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Aylsham, Norfolk
Aylsham Parish Church.jpg
Type Ancient Parish
Civil Jurisdictions
Hundred South Erpingham
County Norfolk
Poor Law Union Aylsham PLU
Registration District Aylsham
Records begin
Parish registers: 1653
Bishop's Transcripts: 1600
Ecclesiastical Jurisdictions
Rural Deanery Ingworth
Diocese Norwich
Province Canterbury
Legal Jurisdictions
Probate Court Court of the Archdeaconry of Norwich
Location of Archive
Norfolk Record Office


Contents

Parish History

Aylsham St Michael is an Ancient parish in the diocese of Norwich.

The small spire on top of the 30 metre (98 ft) tower is also a landmark that can be seen for miles around. The nave, aisles and chancel were built in the 13th century. The tower and ground floor of the south porch were added in the 14th century. The north transept was built under the patronage of John of Gaunt, Duke of Lancaster around 1380. An upper floor to the porch was added in 1488. The lower part of the rood screen survived the destruction visited by Oliver Cromwell and the Puritans, although some of the painted panels were disfigured.
In medieval times the parish of Aylsham was established as four manors, the main manor of Lancaster, Vicarage manor, Sexton's manor and Bolwick manor. The ownership of the Lancaster manor changed hands many times, before James I assigned it to his son, the future Charles I.

In the course of the events which lead up to the English Civil War Charles I had to raise as much money as possible, and mortgaged Lancaster manor to the Corporation of the City of London. The Corporation eventually sold it to Sir John Hobart, and through him it passed to the ownership of the Blickling Estate. The current lords of the manor are the National Trust.

Formerly part of the South Erpingham Hundred, Aylsham was, for administrative purposes, absorbed into St. Faiths and Aylsham Rural District Council in 1894 and became part of Broadland District Council in 1974.

Aylsham is a historic market town and civil parish on the River Bure in north Norfolk, England, about 15 km (10 miles) north of Norwich. The river rises near Aylsham and continues to Great Yarmouth and the North Sea, although it was only made navigable after 1779, allowing grain, coal and timber to be brought up river.

The town is close to large estates and grand country houses at Blickling, Felbrigg, Mannington and Wolterton, which are important tourist attractions.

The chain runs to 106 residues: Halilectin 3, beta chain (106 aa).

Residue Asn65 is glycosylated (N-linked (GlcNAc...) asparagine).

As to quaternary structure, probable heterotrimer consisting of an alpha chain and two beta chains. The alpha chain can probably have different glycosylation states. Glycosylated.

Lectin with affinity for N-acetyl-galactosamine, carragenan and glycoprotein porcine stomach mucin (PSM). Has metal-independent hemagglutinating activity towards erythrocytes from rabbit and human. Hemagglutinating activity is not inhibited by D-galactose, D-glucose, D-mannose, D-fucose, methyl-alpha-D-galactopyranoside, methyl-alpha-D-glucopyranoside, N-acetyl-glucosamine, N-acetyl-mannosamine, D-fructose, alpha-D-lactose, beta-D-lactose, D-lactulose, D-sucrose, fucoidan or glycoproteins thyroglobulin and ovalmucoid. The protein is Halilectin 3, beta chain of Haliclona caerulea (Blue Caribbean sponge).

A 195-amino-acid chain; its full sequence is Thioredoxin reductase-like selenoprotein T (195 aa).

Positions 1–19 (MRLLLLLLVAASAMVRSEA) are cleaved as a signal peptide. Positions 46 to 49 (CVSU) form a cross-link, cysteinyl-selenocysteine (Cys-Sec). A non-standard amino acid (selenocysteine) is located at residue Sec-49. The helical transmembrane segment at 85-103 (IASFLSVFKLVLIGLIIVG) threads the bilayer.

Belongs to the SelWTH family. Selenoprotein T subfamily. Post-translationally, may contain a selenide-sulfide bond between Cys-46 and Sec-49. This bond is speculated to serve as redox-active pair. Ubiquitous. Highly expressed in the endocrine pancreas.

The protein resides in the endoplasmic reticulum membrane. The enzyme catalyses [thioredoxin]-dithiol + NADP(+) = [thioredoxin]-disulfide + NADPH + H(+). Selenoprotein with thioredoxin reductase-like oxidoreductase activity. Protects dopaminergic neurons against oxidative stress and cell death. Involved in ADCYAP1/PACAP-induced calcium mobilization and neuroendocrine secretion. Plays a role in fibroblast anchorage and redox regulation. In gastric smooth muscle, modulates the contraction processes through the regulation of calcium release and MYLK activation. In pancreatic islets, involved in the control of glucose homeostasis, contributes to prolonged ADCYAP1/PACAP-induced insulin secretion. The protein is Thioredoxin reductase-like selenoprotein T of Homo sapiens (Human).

For the purposes of local government, the parish falls within the district of Broadland.


Aylsham is thought to have been founded around 500 AD by an Anglo Saxon thegn called Aegel, Aegel's Ham, meaning "Aegel's settlement". The town is mentioned in the Domesday Book of 1086 as Elesham and Ailesham, with a population of about 1,000. Until the 15th century, the linen and worsted industry was important here, as well as in North Walsham and Worstead, and Aylsham webb or 'cloth of Aylsham' was supplied to the royal palaces of Edward II and III.

John of Gaunt was Lord of the manor from 1372 and Aylsham became the principal town of the Duchy of Lancaster. Although John of Gaunt probably never came to Aylsham, the townspeople enjoyed many privileges, including exemption from jury service outside the manor and from payment of certain taxes. The village sign depicts John of Gaunt.

In 1519 Henry VIII granted a market on Saturdays and an annual fair to be held on March 12, which was the eve of the feast of St Gregory the pope. Aylsham markets have always been an important feature of the town, and businesses developed to meet the needs of the town and the farming lands around it. Besides weekly markets there were cattle fairs twice a year and, in October, a hiring fair.

The historic Black Boys Inn in the Market Place is one of Aylsham's oldest surviving buildings, and has been on the site since the 1650s, although the present frontage dates to between 1710 and 1720. There is a frieze of small black boys on the cornice and a good staircase and assembly room. The Black Boys was a stop for the post coach from Norwich to Cromer, had stabling for 40 horses, and employed three ostlers and four postboys.

A thatched waterpump was built in 1911 at Carr's Corner in memory of John Soame by his uncle, a wealthy financier. An artesian well 170 feet (52 m) deep, its canopy is thatched in Norfolk reed.

As with many of the other market towns in the county, the weaving of local cloth brought prosperity to the town in medieval times. Until the 15th century it was the manufacture of linen which was the more important, and Aylsham linens and Aylsham canvases were nationally known. From the 16th century linen manufacture declined and wool became more important, a situation that continued until the coming of the Industrial Revolution. Thereafter the principal trade of the town for the 19th century was grain and timber, together with the range of trades to be found in a town which supported local agriculture. Records show that Aylsham had markets and fairs, certainly from the 13th century. Such weekly and annual events were important for the trade that they brought. Annual horse fairs would bring many other traders to the town, and the weekly market would be the occasion for more local trade. The rights of the stallholders in the market place today date back to the rights established in medieval times.